No summer jobs this year? This 16-year-old Montrealer made her own
A few months ago, as the economic inertia of the pandemic hit, it would have been easy for Vanessa Vassalos to get discouraged.
Vanessa, who had just turned 16, knew that the idea of getting a normal summer job had gone out the window. Businesses were shutting down, and she'd even heard the building her grandfather owns on Parc Ave. was empty, her family unable to find a new commercial tenant.
And like most people, Vanessa, who wants to become a pediatrician, felt helpless to do anything useful amid the rising infection rates.
But she suddenly saw a way to kill several birds with one stone. She decided to open her own store in the empty space.
"I wanted to give myself a summer job, especially a meaningful one in this pandemic because I couldn't do much more," she said.
She opened her own pop-up shop selling personal protective equipment and has now been running it for a few months.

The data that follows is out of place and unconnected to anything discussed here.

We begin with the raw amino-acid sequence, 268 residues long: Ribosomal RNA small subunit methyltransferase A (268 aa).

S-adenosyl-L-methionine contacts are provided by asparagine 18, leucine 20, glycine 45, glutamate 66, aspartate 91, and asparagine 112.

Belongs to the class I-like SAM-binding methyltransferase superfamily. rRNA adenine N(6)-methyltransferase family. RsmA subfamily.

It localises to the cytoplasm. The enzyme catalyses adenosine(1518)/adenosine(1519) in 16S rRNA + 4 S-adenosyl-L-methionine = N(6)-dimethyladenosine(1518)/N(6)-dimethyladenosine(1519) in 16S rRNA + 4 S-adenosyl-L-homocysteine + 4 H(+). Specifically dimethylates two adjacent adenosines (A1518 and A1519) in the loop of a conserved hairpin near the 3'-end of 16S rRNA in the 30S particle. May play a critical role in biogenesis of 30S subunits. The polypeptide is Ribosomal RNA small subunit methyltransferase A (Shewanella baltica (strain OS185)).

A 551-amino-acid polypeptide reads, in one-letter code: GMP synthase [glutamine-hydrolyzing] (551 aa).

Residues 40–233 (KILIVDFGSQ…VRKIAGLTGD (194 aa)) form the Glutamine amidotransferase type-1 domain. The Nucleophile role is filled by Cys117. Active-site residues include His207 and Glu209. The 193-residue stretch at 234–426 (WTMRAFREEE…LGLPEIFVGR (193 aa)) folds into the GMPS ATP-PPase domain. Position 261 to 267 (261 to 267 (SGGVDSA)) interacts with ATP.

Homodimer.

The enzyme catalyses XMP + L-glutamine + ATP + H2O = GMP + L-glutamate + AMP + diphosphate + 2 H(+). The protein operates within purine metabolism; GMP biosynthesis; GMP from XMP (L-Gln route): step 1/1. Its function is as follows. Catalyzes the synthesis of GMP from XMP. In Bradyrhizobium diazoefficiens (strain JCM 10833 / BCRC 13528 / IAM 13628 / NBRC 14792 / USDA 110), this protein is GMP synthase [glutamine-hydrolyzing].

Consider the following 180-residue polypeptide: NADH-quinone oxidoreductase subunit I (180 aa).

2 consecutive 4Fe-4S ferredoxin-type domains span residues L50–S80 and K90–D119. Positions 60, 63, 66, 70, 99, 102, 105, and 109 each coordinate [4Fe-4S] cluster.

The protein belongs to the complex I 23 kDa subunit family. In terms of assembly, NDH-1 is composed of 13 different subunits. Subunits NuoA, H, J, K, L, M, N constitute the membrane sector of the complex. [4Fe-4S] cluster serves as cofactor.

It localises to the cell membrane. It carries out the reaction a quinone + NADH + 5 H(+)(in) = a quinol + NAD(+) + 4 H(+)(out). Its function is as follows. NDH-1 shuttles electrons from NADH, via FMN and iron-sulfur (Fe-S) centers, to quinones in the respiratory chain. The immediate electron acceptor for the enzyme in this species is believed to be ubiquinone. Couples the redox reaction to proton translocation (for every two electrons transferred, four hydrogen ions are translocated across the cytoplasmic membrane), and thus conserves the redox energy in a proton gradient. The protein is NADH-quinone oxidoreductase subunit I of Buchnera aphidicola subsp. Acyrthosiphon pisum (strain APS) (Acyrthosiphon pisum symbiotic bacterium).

"I thought of starting my own business," she said.
At first it was "a little slow," she said, but she's gaining a clientele.
"People have been very supportive...coming in, supporting the cause," she said.
Because of her age, she's never there alone. An aunt or another adult is always there to keep an eye on things, and Vanessa's school friends have also been there to help out.
The shop sells masks, visors, gloves, various equipment that merchants need to set up their stores and restaurants for distancing, and Vanessa has also branched out into "technical devices like sterilizer wands and thermometers," she said.
Wanting to make the project useful in a bigger sense, she is donating some of the proceeds to the Montreal Children's Hospital.
Money aside, it's good experience for her, she said, since one day she hopes to run her own medical clinic.
Vanessa's grandfather is 96. When she asked him about using the space, he didn't quite understand at first what she wanted to do, she said.
But then at one point he saw her on TV, explaining her store, and he understood what his new tenant was up to.
"He got very emotional. He started crying a bit," she said.
Vanessa will enter Grade 11 this fall.
Steven High, professor in the Department of History at Concordia
Aaron Derfel, Montreal Gazette health reporter